Fish Display at K2tog
This autumn a special party, Richmond High School’s first Math CST ProFISHiency Celebration, was organized to hand over the fish hats to the students who succesfully passed their CST. It was a tribute to the students and the knitters who put in so much effort. A lot of knitters met with ‘their’ students at this celebration.
“The students were very excited about receiving their fish hats. As we called their names, you could see the anticipation on their faces as they eagerly awaited their turn to select their unique awards. The following day was fun. Several “fishes” were spotted on campus. “ Lisa says.
Message of perserverance
This is not where the story ends. Freshmen, Sophomores, and Juniors contact Lisa Holmes to find out how they too can ‘score’ their own fish hat. She tells them they have a chance to win a fish hat next spring, as new fish hats will be knitted for them.
“The hats are a hot commodity, and that’s what I had hoped for. Its message of perserverance, strength and community touches both students and knitters in a way that only Arts and Crafts can. Thanks to the creativity of all those who participated in the celebration this year and to those planning to participate in the next one, I expect to see even greater numbers of students achieving a score of proficient or higher on the next Mathematics CST.”
This article is an adaptation of the article match teacher Lisa Holmes wrote about it herself. Click to read the Original article .
Buy a fish hat. Help an animal
Fishy loves to help other animals. That's happening thanks to Jane Jenab. She knits items for sale. All proceeds go to Angels Among Us Pet Rescue inc in Georgia. One of the patterns she uses, is the fish hat pattern. Fishy is so proud of that!
The pet rescue is a non-profit volunteer-based organization dedicated to rescuing dogs and cats from high-kill shelters in north Georgia. It operates through a network of foster homes in the north metro Atlanta area. Look about the good work these people do on their website.
Not every one is able to offer a foster home to an animal. But maybe you want to 'foster' a fish hat. You can buy one through Jane's facebook page.
Fishy in Hebrew!
A new translation has been added to the list. Yana from Israël tranlated the Fishy pattern in Hebrew, after knitting it several times. You can find the translation on her blog. (It will show after the ad has disappeared). Mind you: the translation is for the baby-version Zephyrama made. If you want to make the grown up version, you can use the numbers on the original pattern.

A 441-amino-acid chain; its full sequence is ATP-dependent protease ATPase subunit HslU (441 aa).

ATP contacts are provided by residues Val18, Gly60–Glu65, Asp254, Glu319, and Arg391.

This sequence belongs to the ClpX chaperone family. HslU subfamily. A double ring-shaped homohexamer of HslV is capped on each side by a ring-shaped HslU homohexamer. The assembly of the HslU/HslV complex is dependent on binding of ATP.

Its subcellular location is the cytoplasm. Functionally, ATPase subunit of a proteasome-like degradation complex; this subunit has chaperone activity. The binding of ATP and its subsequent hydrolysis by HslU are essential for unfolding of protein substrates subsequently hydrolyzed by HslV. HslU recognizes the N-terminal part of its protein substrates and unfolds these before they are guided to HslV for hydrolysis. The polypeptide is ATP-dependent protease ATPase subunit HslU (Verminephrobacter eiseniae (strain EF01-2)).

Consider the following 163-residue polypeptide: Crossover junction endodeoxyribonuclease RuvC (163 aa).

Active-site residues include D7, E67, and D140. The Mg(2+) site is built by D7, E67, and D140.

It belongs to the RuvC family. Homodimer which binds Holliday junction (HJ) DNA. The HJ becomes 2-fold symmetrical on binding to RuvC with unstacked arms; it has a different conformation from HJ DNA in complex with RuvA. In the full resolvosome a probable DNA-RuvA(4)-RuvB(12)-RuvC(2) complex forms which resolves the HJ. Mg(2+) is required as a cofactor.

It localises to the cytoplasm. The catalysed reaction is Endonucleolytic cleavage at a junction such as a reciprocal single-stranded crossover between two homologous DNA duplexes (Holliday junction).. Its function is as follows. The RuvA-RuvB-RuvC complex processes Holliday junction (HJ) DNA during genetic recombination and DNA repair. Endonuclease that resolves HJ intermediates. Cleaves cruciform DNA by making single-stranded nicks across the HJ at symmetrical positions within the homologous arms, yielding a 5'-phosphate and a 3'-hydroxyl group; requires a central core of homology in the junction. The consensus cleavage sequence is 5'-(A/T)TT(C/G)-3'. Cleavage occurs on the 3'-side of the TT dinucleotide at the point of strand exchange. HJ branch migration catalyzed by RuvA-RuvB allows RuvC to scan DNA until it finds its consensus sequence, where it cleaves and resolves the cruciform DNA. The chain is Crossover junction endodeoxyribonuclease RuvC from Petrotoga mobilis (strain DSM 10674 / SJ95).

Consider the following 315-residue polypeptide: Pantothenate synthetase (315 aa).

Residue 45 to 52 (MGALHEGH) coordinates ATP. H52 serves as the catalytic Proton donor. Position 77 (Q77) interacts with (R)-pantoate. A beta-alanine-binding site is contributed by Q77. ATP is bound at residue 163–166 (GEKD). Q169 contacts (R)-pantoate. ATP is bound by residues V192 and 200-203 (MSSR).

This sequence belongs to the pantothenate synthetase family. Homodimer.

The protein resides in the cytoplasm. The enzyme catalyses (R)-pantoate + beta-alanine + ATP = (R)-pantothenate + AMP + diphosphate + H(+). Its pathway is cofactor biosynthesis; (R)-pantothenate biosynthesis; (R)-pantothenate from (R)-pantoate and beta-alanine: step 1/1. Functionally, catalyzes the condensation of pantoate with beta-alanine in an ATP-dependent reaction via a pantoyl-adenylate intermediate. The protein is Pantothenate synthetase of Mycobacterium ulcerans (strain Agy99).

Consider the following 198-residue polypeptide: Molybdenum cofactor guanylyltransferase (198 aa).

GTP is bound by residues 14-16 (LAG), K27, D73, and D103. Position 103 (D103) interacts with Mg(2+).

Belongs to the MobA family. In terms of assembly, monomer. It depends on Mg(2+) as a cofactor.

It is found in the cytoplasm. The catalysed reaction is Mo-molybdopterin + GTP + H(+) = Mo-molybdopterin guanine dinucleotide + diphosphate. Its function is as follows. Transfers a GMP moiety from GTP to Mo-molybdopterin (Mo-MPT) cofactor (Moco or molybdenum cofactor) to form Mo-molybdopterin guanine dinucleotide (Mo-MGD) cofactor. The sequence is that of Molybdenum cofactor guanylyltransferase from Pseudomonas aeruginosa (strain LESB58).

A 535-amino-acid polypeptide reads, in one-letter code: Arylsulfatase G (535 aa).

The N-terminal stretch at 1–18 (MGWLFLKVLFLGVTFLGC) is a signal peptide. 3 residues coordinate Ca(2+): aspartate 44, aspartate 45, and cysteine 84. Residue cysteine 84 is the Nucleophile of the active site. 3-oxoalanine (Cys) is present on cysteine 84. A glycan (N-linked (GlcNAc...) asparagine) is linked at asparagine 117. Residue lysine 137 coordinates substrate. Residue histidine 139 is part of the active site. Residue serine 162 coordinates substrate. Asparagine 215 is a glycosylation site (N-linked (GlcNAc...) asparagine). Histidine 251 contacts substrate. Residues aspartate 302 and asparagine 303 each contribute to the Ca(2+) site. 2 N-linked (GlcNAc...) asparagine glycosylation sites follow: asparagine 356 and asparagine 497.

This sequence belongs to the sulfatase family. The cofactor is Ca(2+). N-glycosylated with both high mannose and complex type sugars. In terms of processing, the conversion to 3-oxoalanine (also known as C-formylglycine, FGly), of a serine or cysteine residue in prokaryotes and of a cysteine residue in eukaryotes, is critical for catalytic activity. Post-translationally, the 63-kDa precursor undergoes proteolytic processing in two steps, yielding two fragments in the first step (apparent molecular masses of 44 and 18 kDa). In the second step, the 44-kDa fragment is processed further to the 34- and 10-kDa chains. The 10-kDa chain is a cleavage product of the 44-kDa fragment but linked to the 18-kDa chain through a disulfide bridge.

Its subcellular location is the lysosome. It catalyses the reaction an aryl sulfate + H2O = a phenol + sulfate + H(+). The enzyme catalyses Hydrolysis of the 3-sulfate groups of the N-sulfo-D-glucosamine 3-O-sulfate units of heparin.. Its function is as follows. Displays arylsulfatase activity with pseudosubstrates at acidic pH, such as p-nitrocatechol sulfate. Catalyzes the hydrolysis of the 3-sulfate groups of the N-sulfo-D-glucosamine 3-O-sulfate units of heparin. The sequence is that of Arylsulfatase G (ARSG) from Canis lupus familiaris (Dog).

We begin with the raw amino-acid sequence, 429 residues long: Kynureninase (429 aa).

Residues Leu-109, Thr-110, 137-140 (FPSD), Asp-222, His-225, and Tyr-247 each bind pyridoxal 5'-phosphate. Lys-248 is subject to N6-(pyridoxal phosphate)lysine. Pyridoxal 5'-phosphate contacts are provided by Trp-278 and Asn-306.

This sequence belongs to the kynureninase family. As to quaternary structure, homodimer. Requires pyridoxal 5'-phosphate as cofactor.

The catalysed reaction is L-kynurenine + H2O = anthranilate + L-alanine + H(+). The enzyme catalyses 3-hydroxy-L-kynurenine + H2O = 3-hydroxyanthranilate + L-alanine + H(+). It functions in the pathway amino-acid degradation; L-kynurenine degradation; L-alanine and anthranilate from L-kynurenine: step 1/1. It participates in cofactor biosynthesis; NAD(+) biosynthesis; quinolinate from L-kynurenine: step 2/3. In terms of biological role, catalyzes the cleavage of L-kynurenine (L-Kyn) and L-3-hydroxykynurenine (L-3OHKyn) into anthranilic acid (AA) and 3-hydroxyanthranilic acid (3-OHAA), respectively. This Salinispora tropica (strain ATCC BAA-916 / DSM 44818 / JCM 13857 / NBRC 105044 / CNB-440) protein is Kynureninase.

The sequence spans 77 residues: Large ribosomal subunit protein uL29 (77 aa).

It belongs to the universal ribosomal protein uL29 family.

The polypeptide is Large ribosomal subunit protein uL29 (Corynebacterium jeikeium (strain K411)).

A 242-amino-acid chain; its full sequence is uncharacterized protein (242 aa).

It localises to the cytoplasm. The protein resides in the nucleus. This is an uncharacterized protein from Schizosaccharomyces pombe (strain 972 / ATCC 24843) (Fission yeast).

Teacher improves math results by using Fish as bait
“I’ll knit you a Fish Hat – and you pass your Math test!”
This winter, a lot of students at Richmond High in California can be spotted wearing a unique Fish hat. These hats are their rewards for hours of math study – and passing their CST exams proFISHiently. Math teacher (and avid knitter) Lisa Holmes tells about how Fish hats did what tutoring projects and correcting assignments couldn’t: motivating students to take mathematics more seriously. It’s a story about how crafts can bring a community together. Swim here to read the full story of this wonderful achievement.
A fish hat for every student who passed the math test! Richmond High Pro-FISH-iency celebaration.
Fishy went to Russia!
Another language has been added to the list of Fishy translations. Russian knitters can knit it now too, without having to use the English version. Elena Belskaya made the translation and placed it on her site kuklenok.com. It's a site with a lot of free patterns for babies and children, all in Russian. http://kuklenok.com/library/73-accessories/capscarf/753-deadfish
This is how: Fish hat (dead or alive) looks in Russian:
Шапочка-Рыба (она живая или нет?)
Pesce cappello, morto o vivo?
If you know any Italian, you'll understand this titel means there's an Italian translation for Fishy now too. It started with an e-mail Thelma got from 3 Italians who wanted to have their own fish hats. One of them was a knitter, but didn't know how to knit from English patterns. On Ravelry Thelma found the Italian Translators group (Traduzioni da Ravelry). Aurelia (a.k.a. Lana-Luna on Ravelry) offered to translate the pattern. Thanks to her, the italian e-mailers can have a go at Fishy now, as can any Italian speaking knitter. You can find the pattern at Aurelia's website (together with other translated patterns) or here at Fishy's own site.